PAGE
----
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Microphthalmia-associated transcription factor up-regulates acetylcholinesterase expression during melanogenesis of murine melanoma cells.


ABSTRACT: Acetylcholinesterase (AChE) hydrolyzes the neurotransmitter acetylcholine in neurons. However, AChE has been proposed to also have nonneuronal functions in different cell types. Here, we report that AChE is expressed in melanocytes and melanoma cells, and that the tetrameric (G4) form is the major AChE isoform in these cells. During melanogenesis of B16F10 murine melanoma cells, AChE levels decreased markedly. The differentiation of melanoma cells led to (i) an increase in melanin and tyrosinase, (ii) a change in intracellular cAMP levels, and (iii) a decrease in microphthalmia-associated transcription factor (MITF). We hypothesized that the regulation of AChE during melanogenesis is mediated by two transcription factors: cAMP-response element-binding protein (CREB) and MITF. In melanoma cells, exogenous cAMP suppressed AChE expression and the promoter activity of the ACHE gene. This suppression was mediated by a cAMP-response element (CRE) located on the ACHE promoter, as mutation of CRE relieved the suppression. In melanoma, MITF overexpression induced ACHE transcription, and mutation of an E-box site in human ACHE promoter blocked this induction. An AChE inhibitor greatly enhanced acetylcholine-mediated responses of melanogenic gene expression levels in vitro; however, this enhancement was not observed in the presence of agonists of the muscarinic acetylcholine receptor. These results indicate that ACHE transcription is regulated by cAMP-dependent signaling during melanogenesis of B16F10 cells, and the effect of this enzyme on melanin production suggests that it has a potential role in skin pigmentation.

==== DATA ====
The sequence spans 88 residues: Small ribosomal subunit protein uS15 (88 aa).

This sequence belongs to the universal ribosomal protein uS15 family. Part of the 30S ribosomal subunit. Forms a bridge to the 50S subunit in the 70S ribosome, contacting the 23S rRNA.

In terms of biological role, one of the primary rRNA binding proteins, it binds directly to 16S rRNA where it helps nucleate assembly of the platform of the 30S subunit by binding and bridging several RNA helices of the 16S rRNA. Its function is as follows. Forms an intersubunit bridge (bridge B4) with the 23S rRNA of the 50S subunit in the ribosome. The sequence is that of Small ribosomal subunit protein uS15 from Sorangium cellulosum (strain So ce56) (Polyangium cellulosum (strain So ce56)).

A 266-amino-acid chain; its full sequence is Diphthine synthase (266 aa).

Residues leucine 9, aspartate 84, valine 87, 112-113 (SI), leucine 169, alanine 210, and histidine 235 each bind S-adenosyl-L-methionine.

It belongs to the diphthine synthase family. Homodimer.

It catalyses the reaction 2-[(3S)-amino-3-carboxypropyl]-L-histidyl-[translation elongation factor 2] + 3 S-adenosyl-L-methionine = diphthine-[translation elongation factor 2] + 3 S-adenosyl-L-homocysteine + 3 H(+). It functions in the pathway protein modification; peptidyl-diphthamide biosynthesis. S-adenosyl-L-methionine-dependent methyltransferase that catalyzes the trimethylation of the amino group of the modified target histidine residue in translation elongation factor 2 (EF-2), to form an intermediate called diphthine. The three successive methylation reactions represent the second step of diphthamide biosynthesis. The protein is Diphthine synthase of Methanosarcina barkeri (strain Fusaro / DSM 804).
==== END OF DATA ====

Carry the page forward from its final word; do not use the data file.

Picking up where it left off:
SUBMITTER: Wu Q 

PROVIDER: S-EPMC6139571 | BioStudies | 2018-01-01

REPOSITORIES: biostudies

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